Want to make sure your workouts are safe and effective? Then you’ll want to prioritize good form during exercise.
When it comes to getting the most benefit from your workouts, good form during exercise is essential. It helps reduce your risk of injury and see better results.
But it’s not always easy to know how to position your body. And as you work up a sweat and start to get tired, it can be hard to think about proper form. That’s why SilverSneakers instructors use cues, such as “engage your core,” to remind you to set up for exercises correctly and stay aligned as you move.
In this video, SilverSneakers Master Trainer Andi breaks down five common cues you might hear in class and what they mean. “Keep focused on great form throughout your exercises to not only have them be effective, but be safe and have fun,” she says.
How to Use This Activity
You’ll only need yourself and some open floor space. You can simply press play on the video and follow along or check out the exercise pointers below.
Either way, it’s okay if the cues don’t click the first time. It takes practice to build awareness of your own body and figure out which positions work best for you.
As always, safety is key. The exercises here may be different or more advanced than those you’ll experience in a SilverSneakers class. If you have a chronic condition, an injury, or balance issues, talk to your doctor about how you can exercise safely.
Common Cue #1: Engage Your Core
This cue means to draw your belly button in toward your spine, which will create mild tension through your abdominal muscles. You can also gently squeeze your glutes to engage more of your midsection. Try to maintain this engagement as you move.
Why we do this: To protect your back and make movement easier. As a bonus, it will also tighten your abs, Andi says.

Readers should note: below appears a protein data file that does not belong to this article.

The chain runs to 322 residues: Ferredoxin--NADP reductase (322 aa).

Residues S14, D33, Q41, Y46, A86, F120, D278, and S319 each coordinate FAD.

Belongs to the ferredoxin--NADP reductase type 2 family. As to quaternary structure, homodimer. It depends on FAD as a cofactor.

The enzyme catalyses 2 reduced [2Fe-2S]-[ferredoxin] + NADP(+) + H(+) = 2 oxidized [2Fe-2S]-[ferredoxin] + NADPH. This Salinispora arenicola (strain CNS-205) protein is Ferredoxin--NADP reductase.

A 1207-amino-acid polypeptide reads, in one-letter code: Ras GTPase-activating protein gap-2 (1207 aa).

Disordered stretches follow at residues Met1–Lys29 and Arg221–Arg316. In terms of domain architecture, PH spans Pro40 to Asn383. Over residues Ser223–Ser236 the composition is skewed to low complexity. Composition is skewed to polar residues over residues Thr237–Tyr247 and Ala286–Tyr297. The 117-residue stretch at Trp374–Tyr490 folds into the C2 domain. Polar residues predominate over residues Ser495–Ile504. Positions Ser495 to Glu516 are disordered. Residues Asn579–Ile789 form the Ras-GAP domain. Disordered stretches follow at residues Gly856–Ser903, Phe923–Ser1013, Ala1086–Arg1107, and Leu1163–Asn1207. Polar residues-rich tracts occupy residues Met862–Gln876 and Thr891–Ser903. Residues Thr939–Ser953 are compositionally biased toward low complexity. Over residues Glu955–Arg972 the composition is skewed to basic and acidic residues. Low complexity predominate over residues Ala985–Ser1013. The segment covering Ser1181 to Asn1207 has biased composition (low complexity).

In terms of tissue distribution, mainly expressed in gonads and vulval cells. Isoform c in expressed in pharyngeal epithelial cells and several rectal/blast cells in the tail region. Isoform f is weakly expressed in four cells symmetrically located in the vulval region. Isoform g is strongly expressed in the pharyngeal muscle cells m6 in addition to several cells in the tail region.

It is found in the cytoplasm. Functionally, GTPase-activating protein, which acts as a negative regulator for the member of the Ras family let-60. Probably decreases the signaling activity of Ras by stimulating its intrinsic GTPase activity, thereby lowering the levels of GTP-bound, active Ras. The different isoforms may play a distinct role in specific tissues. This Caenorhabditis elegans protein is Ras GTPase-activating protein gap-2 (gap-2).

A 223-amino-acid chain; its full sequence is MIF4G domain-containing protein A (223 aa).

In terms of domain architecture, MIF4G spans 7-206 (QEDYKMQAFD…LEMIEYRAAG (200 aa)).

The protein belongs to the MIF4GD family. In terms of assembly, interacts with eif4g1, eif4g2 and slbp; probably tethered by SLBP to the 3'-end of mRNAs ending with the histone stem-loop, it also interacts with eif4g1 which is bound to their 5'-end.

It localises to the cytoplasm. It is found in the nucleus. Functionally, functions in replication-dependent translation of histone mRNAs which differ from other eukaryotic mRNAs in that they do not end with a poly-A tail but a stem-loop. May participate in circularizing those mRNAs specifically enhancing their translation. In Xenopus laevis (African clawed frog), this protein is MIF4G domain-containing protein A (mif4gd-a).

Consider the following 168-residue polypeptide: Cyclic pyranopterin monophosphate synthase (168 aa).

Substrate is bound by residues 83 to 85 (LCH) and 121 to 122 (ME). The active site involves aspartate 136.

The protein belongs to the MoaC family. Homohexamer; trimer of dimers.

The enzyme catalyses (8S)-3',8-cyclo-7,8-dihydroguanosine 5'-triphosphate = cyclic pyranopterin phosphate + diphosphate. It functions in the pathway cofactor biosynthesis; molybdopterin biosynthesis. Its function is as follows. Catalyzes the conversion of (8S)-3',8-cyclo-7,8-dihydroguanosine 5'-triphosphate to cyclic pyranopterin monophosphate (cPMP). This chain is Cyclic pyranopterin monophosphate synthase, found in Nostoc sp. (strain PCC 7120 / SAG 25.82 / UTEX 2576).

Common Cue #2: Shoulders Back and Down
Simply roll your shoulders up toward your ears, draw them back behind you, and then bring them down. Feel the engagement in your upper back. You may even feel a slight stretch in your chest.
Why we do this: To maintain good posture and keep the upper body engaged. “What happens sometimes during exercise when we get focused or we begin to get fatigued is that our shoulders start creeping up to our ears or we begin rounding forward,” Andi says.
Common Cue #3: Maintain a Neutral Spine
This cue can seem tricky, but the goal is to keep the natural curve of your spine throughout the movement.
Stand tall with your feet hip-width apart, and roll your shoulders back and down. Gently tuck your tailbone, and squeeze your glutes. Think about maintaining this neutral spine position as you stay lengthened throughout the exercise.
Why we do this: To put your back and neck under the least amount of stress and strain as possible. “We want you to watch that you’re not rounding over or that you’re not hyperextending through your spine,” says Andi.
Common Cue #4: Knees Relaxed or Soft
This simply means to relax the tension in your legs. Bend your knees slightly, and avoid locking them out.
Why we do this: To take stress off your joints and keep the muscles in your legs ready for movement.
Common Cue #5: Widen Your Stance
This cue can be used when you’re seated or standing. First, come into a neutral stance so that your feet are a comfortable distance apart—roughly hip- or shoulder-width apart, Andi explains. To widen your stance, “heel toe” your feet out until they are just outside of your hips.
Why we do this: To improve stability. Often, the wider your stance, the more stable you’ll be during a movement.
Check Your SilverSneakers Eligibility Instantly
SilverSneakers members can go to thousands of gyms and fitness locations across the nation, plus take SilverSneakers LIVE online classes that are designed for seniors of all levels. If you have a Medicare plan, it may include SilverSneakers—at no additional cost. Check your eligibility instantly here.
Not eligible for SilverSneakers? You can still get 200+ free SilverSneakers On-Demand videos and stay in touch with us by creating your online account.